January 25, 2013
Bat Bachelors Change Habitat Depending On Season And Altitude
Brett Smith for redOrbit.com - Your Universe Online
Family dynamics can vary from species to species. However, a new study from researchers at Leeds University shows that family dynamics among the tiny Daubenton´s bats living in the north of England can vary by altitude and season.
According to the U.K. researchers report in the open access journal PLOS ONE, the family dynamics of the Daubenton´s bats that live along a 31-mile stretch of the River Wharfe can be organized by altitude, with the spring and summer nursery roosts in lowland areas containing only females and their offspring, the highlands roosts being dominated by male bats, and a middle ground where the sexes and their offspring cohabitate.
“Low down the dale, the females appear not to tolerate males and we assume they won´t let them in the roost. They don´t want anything to do with them. High in the dales, all the roosts are bachelor pads,” said lead author John Altringham from the University of Leeds´ School of Biology. “But in the middle, at Grassington, males and females live together — the social structure changes with the environment."
In their report, the researchers theorized that the decreased availability of food in the higher elevations could play a role in why they are male dominated.
“One possible reason for not finding males low down the valley could be that the mothers just want to avoid competing with males for food. It takes a lot of insects to make the milk needed to feed their young,” Altringham explained.
The Leeds professor also said that the male bats could be avoiding the females and pups in lowlands because of the relatively poor hygiene conditions in bat nurseries.
“In a warm, crowded nursery, parasites can thrive, especially if there´s less time for good personal hygiene,” he said. “Parasites not only make life uncomfortable but can affect a bat´s health. The males that live by themselves are usually very clean in their bachelor pads, so you can understand why they might not want to move in.”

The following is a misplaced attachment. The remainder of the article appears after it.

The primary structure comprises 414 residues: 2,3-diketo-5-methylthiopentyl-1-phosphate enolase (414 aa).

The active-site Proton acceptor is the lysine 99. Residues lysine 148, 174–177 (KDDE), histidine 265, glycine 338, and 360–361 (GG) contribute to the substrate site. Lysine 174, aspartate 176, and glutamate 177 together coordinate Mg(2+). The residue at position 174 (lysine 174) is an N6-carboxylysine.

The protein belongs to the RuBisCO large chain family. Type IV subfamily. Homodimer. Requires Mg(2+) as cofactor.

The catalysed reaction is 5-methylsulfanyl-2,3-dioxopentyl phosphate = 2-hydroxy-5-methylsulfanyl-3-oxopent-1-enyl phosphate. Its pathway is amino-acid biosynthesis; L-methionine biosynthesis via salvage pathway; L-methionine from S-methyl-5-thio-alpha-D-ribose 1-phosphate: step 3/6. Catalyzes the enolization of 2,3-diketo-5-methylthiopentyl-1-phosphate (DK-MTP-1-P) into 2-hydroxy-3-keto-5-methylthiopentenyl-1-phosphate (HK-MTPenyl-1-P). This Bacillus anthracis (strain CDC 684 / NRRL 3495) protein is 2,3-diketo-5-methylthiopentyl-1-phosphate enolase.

Although male and female Daubenton´s bats usually live separate lives during the spring and summer, they begin to flock to mating caves in late summer.
“In and around these caves the bats gather in huge numbers to mate, in a behavior known as swarming,” Altringham said. “This is clubbing for bats, with males displaying to females in lengthy acrobatic chases. As winter closes in, these caves will ultimately be their hibernation sites.”
The biologists performed a genetic analysis of the bats that showed their social and mating habits are not accidental but are reflective of their local altitude and environment.
“At Grassington, most of the fathers of bats born there spent the summer with the females,” said Altringham. “If we look at pups in (the lowest elevations), their dads were males caught when swarming at caves. So, as well as two different mating systems, you have distinct social groupings.”
“A bachelor from Buckden is always a bachelor from Buckden,” the professor noted about bats living in the study´s highest elevations. “He doesn´t pop down to Grassington to visit the females in the summer. His only option seems to be to go clubbing in the autumn.”